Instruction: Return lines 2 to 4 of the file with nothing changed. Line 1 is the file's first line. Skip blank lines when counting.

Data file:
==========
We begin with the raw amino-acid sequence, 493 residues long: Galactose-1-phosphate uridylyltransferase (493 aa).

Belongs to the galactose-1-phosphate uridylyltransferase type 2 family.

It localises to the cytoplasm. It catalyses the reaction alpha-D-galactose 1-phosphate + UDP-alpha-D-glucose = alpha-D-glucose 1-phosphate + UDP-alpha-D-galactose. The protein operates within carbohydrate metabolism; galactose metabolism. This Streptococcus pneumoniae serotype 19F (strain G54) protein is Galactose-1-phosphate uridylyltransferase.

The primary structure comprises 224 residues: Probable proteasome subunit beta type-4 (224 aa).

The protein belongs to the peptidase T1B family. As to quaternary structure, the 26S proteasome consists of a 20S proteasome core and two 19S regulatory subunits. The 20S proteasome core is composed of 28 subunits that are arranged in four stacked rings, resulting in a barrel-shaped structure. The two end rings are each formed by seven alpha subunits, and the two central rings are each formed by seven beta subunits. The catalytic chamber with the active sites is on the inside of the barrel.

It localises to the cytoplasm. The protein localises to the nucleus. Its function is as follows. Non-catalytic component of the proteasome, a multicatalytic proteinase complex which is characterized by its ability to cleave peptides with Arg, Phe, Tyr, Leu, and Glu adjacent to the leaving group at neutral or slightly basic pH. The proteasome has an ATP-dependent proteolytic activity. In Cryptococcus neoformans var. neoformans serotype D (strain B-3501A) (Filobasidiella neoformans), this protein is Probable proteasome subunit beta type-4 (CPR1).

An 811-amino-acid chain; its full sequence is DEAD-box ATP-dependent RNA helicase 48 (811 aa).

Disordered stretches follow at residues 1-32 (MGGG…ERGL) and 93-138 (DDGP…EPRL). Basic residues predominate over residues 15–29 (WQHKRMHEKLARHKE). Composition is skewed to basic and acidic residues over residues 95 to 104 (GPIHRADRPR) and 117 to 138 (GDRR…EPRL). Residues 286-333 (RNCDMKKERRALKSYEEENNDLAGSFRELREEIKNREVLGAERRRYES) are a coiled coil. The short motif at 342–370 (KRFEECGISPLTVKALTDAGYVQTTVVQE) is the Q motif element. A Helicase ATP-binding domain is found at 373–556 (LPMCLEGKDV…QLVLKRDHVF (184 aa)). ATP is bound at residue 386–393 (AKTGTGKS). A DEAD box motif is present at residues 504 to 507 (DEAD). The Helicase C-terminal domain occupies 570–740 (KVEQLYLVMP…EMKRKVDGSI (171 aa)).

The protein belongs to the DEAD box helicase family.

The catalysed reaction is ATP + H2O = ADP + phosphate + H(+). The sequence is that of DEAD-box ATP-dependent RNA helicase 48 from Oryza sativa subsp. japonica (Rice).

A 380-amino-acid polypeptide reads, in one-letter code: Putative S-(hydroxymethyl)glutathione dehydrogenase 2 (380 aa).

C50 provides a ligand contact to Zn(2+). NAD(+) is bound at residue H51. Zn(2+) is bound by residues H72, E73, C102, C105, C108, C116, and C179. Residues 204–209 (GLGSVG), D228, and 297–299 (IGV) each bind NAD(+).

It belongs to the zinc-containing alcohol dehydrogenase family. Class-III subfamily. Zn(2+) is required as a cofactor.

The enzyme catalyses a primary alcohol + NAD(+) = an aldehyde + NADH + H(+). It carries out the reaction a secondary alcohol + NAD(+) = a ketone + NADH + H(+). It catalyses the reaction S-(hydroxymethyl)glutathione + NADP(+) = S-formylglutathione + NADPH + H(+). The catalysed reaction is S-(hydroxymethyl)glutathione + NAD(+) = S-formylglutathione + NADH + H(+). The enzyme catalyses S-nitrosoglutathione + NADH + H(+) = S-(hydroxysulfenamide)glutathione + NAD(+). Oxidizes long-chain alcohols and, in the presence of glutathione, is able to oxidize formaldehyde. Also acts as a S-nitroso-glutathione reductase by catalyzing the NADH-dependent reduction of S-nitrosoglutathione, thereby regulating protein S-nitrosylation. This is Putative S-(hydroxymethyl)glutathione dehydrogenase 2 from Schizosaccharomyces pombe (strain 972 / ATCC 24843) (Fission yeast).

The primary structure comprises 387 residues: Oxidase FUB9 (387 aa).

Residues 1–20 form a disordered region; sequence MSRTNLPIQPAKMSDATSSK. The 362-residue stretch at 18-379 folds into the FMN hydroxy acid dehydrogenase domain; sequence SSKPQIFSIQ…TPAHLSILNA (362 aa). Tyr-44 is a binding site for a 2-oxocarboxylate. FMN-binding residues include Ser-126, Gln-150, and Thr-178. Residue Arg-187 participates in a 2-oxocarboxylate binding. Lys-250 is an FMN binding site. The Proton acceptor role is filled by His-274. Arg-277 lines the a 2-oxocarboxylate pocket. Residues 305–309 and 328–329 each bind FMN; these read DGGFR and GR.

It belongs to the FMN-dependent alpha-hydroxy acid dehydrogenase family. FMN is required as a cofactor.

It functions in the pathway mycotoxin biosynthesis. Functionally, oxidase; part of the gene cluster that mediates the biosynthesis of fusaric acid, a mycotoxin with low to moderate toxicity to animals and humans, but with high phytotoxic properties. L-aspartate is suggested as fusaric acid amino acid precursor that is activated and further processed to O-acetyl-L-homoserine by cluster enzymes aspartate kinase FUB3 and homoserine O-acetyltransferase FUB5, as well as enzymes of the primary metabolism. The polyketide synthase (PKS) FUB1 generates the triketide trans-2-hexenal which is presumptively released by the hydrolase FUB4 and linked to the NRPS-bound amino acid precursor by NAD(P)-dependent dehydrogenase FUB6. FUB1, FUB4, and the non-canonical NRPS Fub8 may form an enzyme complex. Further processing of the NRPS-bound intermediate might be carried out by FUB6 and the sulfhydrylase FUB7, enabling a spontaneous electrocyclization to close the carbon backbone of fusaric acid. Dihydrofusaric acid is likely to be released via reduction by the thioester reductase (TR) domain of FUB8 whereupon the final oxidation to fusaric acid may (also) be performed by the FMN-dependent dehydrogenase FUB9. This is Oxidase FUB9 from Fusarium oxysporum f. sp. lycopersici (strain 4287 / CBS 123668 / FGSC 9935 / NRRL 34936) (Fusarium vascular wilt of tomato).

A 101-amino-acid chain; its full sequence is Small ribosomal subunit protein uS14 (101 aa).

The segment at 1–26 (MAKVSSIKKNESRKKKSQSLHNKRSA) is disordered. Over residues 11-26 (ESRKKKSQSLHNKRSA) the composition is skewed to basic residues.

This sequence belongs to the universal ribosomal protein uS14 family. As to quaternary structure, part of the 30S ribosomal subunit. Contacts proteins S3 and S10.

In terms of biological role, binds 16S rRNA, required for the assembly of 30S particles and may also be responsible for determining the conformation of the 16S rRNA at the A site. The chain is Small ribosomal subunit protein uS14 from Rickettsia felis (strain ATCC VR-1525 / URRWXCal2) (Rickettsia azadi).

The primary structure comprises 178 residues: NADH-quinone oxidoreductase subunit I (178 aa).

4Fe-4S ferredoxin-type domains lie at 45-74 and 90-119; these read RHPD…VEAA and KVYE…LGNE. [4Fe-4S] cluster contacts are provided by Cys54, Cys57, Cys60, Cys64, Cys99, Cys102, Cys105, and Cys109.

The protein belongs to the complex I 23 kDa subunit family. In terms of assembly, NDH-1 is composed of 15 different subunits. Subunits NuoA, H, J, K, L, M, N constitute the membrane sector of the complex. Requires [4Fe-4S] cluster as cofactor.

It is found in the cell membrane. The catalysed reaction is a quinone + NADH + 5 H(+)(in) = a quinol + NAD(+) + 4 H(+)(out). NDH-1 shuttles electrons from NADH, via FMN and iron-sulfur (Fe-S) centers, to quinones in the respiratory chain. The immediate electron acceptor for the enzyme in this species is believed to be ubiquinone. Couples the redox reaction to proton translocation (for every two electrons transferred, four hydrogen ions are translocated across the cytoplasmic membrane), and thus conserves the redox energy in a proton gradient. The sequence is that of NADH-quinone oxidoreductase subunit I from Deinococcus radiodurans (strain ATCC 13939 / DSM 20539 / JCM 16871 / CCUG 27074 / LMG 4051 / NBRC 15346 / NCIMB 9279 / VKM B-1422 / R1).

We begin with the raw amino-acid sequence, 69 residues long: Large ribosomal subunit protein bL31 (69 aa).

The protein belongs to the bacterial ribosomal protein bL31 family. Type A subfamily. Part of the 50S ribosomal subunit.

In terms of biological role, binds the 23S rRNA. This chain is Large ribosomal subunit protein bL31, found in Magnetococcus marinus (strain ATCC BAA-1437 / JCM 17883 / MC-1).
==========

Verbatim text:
Belongs to the galactose-1-phosphate uridylyltransferase type 2 family.

It localises to the cytoplasm. It catalyses the reaction alpha-D-galactose 1-phosphate + UDP-alpha-D-glucose = alpha-D-glucose 1-phosphate + UDP-alpha-D-galactose. The protein operates within carbohydrate metabolism; galactose metabolism. This Streptococcus pneumoniae serotype 19F (strain G54) protein is Galactose-1-phosphate uridylyltransferase.

The primary structure comprises 224 residues: Probable proteasome subunit beta type-4 (224 aa).